Fly and Photos by Loren Williams

In the east, the Grannom Caddis (Brachycentrus americanus) is one of the earliest and densest hatches we see. I can recall numerous occasions on central Pennsylvania's Big Fishing Creek when the hatch would create dangerous driving conditions through the "Narrows" section of the stream due to the blanket hatch.

This moderate sized critter with it's dark body and wings is sometimes called a Black Caddis. Interestingly, when in flight the bug looks rather pale and moth like as do most caddis species, but at rest it truly is very dark.

The bug typically shows itself in the middle to last half of April on spring influenced streams and a bit later on freestone streams.

Imitating the adult can be important early in the hatch, but when the hatch is fully underway a surface imitation can be an exercise in frustration simply because so many naturals litter the surface. Oftentimes it is far better to fish subsurface with pupa or emerger imitation. I have included a photo of a suitable wet fly at the end of this tutorial.

If you elect to imitate the adult caddisfly of this species, two effective patterns are the trusty Elk Hair Caddis created by Al Troth decades ago, and the newer variation of that theme called the X-Caddis. This tutorial will show you how to tie the X-Caddis to match this hatch. Note that the X-Caddis can imitate any caddis species by changing the size and color.


Hook: Partridge SLD #12-#14
: Black
Tail: Sparse Copper Antron
Very dark chocolate dubbing
: Dark mottled deer hair
Trimmed hair butts

Click photos to enlarge!

Place the hook in your vise.

Start your thread behind the hook eye and lay a thread base to the rear, ending just before the bend.

Select some copper or brown antron yarn.

Tie an overhand knot in the yarn, leaving a few inches of tag end. This will allow you to split the yarn easier while reducing waste.

Split the tag end of the knotted antron into rough thirds.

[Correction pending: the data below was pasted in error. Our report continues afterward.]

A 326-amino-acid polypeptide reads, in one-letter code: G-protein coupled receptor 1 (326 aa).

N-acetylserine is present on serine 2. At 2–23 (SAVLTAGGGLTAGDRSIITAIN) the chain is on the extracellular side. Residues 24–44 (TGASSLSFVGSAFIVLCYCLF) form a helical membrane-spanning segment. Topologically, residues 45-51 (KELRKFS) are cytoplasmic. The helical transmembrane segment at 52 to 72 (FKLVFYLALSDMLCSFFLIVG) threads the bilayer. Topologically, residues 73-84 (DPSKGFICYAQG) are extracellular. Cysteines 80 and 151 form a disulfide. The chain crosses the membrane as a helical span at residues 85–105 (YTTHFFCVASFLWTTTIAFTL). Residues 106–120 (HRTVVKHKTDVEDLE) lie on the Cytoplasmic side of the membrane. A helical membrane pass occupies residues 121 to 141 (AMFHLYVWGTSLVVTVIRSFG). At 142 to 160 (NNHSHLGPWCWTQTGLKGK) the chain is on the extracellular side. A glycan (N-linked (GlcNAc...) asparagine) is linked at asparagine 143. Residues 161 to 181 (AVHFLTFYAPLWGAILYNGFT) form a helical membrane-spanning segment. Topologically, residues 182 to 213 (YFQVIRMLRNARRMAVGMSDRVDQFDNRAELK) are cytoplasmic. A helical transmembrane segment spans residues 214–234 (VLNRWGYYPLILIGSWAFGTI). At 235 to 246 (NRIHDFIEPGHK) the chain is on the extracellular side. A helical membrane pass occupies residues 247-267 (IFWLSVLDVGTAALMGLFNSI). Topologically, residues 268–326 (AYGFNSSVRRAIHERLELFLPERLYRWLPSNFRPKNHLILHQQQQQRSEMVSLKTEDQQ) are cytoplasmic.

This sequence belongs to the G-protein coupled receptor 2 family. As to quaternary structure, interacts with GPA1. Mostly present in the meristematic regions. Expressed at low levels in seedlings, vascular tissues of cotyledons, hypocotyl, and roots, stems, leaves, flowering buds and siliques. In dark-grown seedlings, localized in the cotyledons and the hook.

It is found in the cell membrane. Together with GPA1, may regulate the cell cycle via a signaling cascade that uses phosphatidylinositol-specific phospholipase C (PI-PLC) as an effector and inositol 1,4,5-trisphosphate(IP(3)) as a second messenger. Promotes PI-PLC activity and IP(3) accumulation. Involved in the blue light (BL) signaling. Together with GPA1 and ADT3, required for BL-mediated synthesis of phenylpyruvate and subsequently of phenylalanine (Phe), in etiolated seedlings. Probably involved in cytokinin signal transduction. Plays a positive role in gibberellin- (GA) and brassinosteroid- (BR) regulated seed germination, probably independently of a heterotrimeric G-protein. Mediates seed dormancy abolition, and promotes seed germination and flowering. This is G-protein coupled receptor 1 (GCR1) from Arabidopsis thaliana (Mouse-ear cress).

Clip off one of the sections.

Secure it at the rear.

Bind it to the middle.

Clip the excess. This will help build the reverse taper of caddisfly bodies. Next, clip the tail to be about equal to the length of the hook.

Select some very dark chocolate dubbing. Shown is Fly Rite synthetic dubbing that I prefer.

Pull out a few strands of dubbing. If you do use synthetic dubbing, keep the strands long and parallel to each other.

Touch the dubbing to the thread to get it started, keeping the dubbing fibers parallel to the thread.

Secure the dubbing evenly by twisting the dubbing onto the thread using forceful and unidirectional pressure.

Build a pleasant, revered taper body.

Select some dark mottled deer hair and separate a healthy pinch. Clip it close to the hide.

See the underfur?

Remove the underfur with a fur comb.

Place the hair, tips first, into a midge stacker and tap a few times to even the tips.

Remove the barrel with the tips to the rear of the hook to expose the even hair.

Remove the hair and measure for length. The tips should be equal to the length of the hook.

Advance the hair to the tie-in location behind the eye. Decide how large you want the head to be and remove the rest of the butt ends, leaving a squared-off section of hair to tie in.

Holding the tips, make a loose wrap then a tight wrap around the butt ends at the tie-in location. This will lock down and flare the ends.

Make one more tight wrap forward through the ends.

Pull the ends back and make a wrap around the shank only, just behind the eye. Your hair wing will not roll as so commonly occurs when trying to secure it with stacked wraps at one location.

Whip and clip. Then dress you your fly by plucking the hook eye (the resultant snap will cause the deer hair to stand up) and removing any misbehaving fibers.

A completed Grannom X-Caddis!

This is a perfectly viable soft hackled wet fly tied to imitate an egg-laying female caddisfly. You can tie the same pattern, omitting the egg sac, to imitate an emerging or drowned adult. Often, wet flies are better choices during the peak of a Grannom hatch. Fish it down and across, upstream, or dry/dropper.